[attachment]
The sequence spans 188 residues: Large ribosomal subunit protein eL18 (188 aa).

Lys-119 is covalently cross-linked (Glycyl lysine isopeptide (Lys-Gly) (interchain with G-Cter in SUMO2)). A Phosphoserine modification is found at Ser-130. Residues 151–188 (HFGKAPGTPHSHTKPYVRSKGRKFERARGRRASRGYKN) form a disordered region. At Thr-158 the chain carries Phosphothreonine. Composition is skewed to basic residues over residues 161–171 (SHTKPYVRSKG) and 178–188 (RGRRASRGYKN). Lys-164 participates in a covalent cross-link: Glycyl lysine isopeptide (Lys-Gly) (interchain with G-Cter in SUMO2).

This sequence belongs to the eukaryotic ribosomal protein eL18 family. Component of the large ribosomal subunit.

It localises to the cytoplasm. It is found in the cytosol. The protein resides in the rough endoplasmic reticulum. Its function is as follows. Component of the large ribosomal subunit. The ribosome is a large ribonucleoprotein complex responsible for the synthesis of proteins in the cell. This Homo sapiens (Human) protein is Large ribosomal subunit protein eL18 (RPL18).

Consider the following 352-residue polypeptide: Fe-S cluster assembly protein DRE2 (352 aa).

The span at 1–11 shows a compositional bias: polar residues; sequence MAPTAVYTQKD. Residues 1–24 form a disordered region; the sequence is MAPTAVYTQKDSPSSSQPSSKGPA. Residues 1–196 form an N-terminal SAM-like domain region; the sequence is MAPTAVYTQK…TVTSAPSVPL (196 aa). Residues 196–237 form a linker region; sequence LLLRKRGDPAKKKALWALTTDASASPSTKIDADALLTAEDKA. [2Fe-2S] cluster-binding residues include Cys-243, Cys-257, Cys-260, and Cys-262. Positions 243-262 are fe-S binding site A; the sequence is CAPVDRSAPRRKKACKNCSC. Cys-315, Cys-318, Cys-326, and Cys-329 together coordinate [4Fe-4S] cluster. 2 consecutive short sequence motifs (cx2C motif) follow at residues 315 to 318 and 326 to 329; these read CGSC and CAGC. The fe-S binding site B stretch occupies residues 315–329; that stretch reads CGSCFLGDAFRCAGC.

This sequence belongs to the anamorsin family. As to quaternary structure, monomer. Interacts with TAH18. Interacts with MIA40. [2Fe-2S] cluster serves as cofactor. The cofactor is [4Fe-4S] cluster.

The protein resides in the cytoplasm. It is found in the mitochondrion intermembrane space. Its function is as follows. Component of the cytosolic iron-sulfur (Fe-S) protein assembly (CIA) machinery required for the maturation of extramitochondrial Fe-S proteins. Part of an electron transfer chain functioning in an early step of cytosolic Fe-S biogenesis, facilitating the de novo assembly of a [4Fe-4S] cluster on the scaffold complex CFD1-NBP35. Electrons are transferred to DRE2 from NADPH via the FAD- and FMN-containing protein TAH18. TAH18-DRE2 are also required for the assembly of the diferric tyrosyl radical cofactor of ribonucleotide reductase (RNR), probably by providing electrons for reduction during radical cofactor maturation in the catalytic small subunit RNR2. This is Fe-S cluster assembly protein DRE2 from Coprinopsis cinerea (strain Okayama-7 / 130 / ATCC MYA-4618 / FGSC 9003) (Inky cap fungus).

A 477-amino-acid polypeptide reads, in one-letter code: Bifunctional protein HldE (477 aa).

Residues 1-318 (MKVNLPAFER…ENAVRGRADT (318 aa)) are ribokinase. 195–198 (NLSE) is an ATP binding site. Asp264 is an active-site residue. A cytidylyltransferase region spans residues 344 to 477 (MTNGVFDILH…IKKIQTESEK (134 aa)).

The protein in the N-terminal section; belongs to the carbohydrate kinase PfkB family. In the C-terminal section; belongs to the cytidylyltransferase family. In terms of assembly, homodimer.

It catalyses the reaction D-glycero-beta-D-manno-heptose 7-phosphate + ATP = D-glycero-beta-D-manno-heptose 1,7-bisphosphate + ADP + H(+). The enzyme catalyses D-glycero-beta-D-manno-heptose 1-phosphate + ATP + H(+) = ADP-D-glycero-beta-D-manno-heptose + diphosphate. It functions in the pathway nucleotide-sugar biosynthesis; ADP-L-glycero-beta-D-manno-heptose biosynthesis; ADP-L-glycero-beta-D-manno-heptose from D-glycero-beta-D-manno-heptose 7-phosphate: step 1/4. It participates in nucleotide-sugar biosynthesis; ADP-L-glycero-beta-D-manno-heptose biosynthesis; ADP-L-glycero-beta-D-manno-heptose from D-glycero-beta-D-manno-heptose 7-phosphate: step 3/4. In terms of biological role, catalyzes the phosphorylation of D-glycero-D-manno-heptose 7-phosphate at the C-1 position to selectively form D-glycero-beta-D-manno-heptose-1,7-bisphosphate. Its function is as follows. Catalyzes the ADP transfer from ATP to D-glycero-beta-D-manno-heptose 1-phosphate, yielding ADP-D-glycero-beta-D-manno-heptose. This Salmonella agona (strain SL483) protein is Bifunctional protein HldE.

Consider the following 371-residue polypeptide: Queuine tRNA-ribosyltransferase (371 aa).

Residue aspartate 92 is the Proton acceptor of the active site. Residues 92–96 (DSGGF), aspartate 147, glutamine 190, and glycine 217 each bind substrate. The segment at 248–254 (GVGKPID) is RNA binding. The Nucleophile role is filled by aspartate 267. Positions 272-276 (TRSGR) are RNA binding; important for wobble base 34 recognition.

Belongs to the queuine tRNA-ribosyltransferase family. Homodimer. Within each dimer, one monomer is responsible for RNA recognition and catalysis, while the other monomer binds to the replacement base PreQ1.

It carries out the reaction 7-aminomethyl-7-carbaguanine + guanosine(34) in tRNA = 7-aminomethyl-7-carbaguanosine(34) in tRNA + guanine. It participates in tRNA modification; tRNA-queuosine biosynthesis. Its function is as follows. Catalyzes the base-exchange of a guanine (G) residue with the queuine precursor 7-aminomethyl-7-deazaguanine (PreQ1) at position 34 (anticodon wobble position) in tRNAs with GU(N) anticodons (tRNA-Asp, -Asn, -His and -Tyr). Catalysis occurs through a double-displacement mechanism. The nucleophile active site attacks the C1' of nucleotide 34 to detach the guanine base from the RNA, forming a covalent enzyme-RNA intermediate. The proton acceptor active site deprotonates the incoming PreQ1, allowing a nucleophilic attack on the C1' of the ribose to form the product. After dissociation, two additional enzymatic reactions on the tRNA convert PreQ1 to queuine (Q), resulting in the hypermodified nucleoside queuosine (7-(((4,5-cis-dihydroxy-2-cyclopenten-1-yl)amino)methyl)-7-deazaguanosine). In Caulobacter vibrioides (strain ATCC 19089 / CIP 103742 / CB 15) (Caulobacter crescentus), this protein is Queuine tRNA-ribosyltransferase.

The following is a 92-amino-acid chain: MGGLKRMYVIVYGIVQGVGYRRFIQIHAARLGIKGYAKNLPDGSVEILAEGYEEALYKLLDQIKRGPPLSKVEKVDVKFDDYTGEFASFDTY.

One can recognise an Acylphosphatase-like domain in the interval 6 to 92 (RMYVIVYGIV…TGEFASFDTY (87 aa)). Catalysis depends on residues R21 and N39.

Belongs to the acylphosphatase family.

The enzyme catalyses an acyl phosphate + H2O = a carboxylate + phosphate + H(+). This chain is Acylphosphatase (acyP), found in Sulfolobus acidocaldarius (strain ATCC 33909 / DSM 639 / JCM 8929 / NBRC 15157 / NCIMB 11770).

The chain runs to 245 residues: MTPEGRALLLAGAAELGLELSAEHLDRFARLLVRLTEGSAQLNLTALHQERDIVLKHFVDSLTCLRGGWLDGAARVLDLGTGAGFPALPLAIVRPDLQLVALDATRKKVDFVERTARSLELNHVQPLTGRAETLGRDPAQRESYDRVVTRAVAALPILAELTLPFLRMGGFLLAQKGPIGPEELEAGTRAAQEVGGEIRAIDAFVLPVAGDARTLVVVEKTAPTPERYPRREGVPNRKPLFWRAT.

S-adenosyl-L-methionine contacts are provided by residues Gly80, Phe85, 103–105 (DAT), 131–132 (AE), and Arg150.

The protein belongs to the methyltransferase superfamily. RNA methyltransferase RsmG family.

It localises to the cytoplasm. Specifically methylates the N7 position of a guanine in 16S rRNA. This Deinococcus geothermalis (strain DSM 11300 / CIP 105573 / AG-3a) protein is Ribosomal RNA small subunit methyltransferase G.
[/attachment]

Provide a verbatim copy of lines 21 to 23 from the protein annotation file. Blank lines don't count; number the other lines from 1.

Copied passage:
The chain runs to 245 residues: MTPEGRALLLAGAAELGLELSAEHLDRFARLLVRLTEGSAQLNLTALHQERDIVLKHFVDSLTCLRGGWLDGAARVLDLGTGAGFPALPLAIVRPDLQLVALDATRKKVDFVERTARSLELNHVQPLTGRAETLGRDPAQRESYDRVVTRAVAALPILAELTLPFLRMGGFLLAQKGPIGPEELEAGTRAAQEVGGEIRAIDAFVLPVAGDARTLVVVEKTAPTPERYPRREGVPNRKPLFWRAT.

S-adenosyl-L-methionine contacts are provided by residues Gly80, Phe85, 103–105 (DAT), 131–132 (AE), and Arg150.

The protein belongs to the methyltransferase superfamily. RNA methyltransferase RsmG family.